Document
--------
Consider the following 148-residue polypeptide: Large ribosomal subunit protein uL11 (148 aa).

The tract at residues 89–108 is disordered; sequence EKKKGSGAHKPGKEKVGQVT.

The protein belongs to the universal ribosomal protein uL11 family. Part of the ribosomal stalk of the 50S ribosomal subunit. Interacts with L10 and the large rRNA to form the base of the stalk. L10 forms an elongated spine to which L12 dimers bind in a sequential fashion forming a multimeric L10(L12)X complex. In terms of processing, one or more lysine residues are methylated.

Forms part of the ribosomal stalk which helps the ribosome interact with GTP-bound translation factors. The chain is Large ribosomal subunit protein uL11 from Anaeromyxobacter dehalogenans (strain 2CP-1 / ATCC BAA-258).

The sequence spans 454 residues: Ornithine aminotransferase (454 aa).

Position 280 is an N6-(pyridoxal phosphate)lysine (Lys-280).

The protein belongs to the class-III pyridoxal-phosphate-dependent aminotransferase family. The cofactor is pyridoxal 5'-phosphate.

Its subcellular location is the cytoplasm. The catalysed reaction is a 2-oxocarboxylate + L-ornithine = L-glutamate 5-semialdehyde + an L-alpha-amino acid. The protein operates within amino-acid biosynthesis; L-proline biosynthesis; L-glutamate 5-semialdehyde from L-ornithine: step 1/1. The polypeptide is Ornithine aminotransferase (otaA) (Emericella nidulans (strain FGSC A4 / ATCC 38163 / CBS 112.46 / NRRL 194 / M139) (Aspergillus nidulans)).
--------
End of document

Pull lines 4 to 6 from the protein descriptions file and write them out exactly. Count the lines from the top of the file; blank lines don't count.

Forms part of the ribosomal stalk which helps the ribosome interact with GTP-bound translation factors. The chain is Large ribosomal subunit protein uL11 from Anaeromyxobacter dehalogenans (strain 2CP-1 / ATCC BAA-258).

The sequence spans 454 residues: Ornithine aminotransferase (454 aa).

Position 280 is an N6-(pyridoxal phosphate)lysine (Lys-280).